Despite regulations and practices that seek to make the distinction between public and private interests, corruption in South Africa has become systemic. Entry into public office is too frequently viewed as a licence to profit from the public purse. The framework to limit such behaviour seems to be largely ineffective. Evidence suggests that greater emphasis should be placed on regulating conflicts of interest at the local government level.
This seminar discussed financial disclosure regulations and ethics in the public sector. Key issues for debate were the new disclosure regulations, including the newly revised code of conduct that will soon prohibit members of Parliament from doing business with the state. The latest ISS research on the topic was presented, focusing on challenges and lessons learned about the implementation of financial disclosure for councillors at local government level.
The seminar was chaired by Judith February, senior researcher in the Governance, Crime and Justice division of the ISS. The speakers were Dr Collette Schulz Herzenberg, an independent consultant; Fazela Mohamed, registrar of members interests at the National Parliament; and Lawson Naidoo, executive secretary of the Council for the Advancement of the South African Constitution (CASAC).
The discussion highlighted that conflicts of interest pose a salient threat to effective public service delivery and the country’s development prospects. Herzenberg noted that conflicts of interest are context sensitive and that patronage is one of the main sources of the problem. She stressed that South Africa’s economic transformation policies are essential but have unintended consequences and provide a vacuum for conflicts of interest. Herzenburg cautioned that conflicts of interest should not be equated with corruption, given that the former does not constitute an action but rather a situation. The litmus test is whether officials are able to remove themselves from a situation that could result in malfeasant conduct or actions.
Mohamed provided a comprehensive overview of the new code of ethics adopted by Parliament in March 2014, and pointed out some of the most important amendments. The new code contains standards of ethics, which ensures that members act within the public interest at all times and forbids them from participating in private business activities among others. Mohammed reminded participants that the code should not be viewed as a mechanism to entrap parliamentarians, but is rather a tool to assist members to disclose their interests and help to entrench a culture of transparency and accountability in public life.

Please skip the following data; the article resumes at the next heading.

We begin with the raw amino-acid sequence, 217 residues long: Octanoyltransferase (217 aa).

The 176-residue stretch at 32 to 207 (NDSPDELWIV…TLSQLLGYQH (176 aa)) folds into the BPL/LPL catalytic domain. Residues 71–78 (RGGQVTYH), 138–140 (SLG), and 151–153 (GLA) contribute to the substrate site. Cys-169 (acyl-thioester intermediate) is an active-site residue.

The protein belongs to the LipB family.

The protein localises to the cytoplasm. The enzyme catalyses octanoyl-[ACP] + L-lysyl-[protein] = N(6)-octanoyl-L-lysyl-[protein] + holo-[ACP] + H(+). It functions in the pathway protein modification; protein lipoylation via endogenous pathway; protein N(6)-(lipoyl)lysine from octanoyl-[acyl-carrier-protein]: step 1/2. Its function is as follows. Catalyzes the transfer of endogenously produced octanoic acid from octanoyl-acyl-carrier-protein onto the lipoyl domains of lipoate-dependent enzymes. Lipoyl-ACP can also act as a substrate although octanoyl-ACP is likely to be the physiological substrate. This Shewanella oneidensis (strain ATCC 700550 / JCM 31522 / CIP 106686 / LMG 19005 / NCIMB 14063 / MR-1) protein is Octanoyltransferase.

Naidoo noted that South Africa has a sound legislative framework to tackle incidents involving conflicts of interest and associated corruption, but stressed that poor enforcement of existing legislation drives perceptions of impropriety in the public sector.
There was general agreement among panellists that the slightest appearance of a conflict of interest is sufficient to test the credibility of Parliament, members and public institutions more generally. Without political will and effective enforcement of the rules, legislative mechanisms can do little to enhance ethics in public life.
Recommendations included: strengthening institutional capacity to enforce compliance, especially at the lowest level of government; standardised disclosure forms for municipalities that apply to all officials; promoting awareness on what aspects require disclosure; and promoting public access to information concerning the interests of officials. The introduction of an electronic submission system to overcome the challenges associated with handwritten disclosure forms should be considered.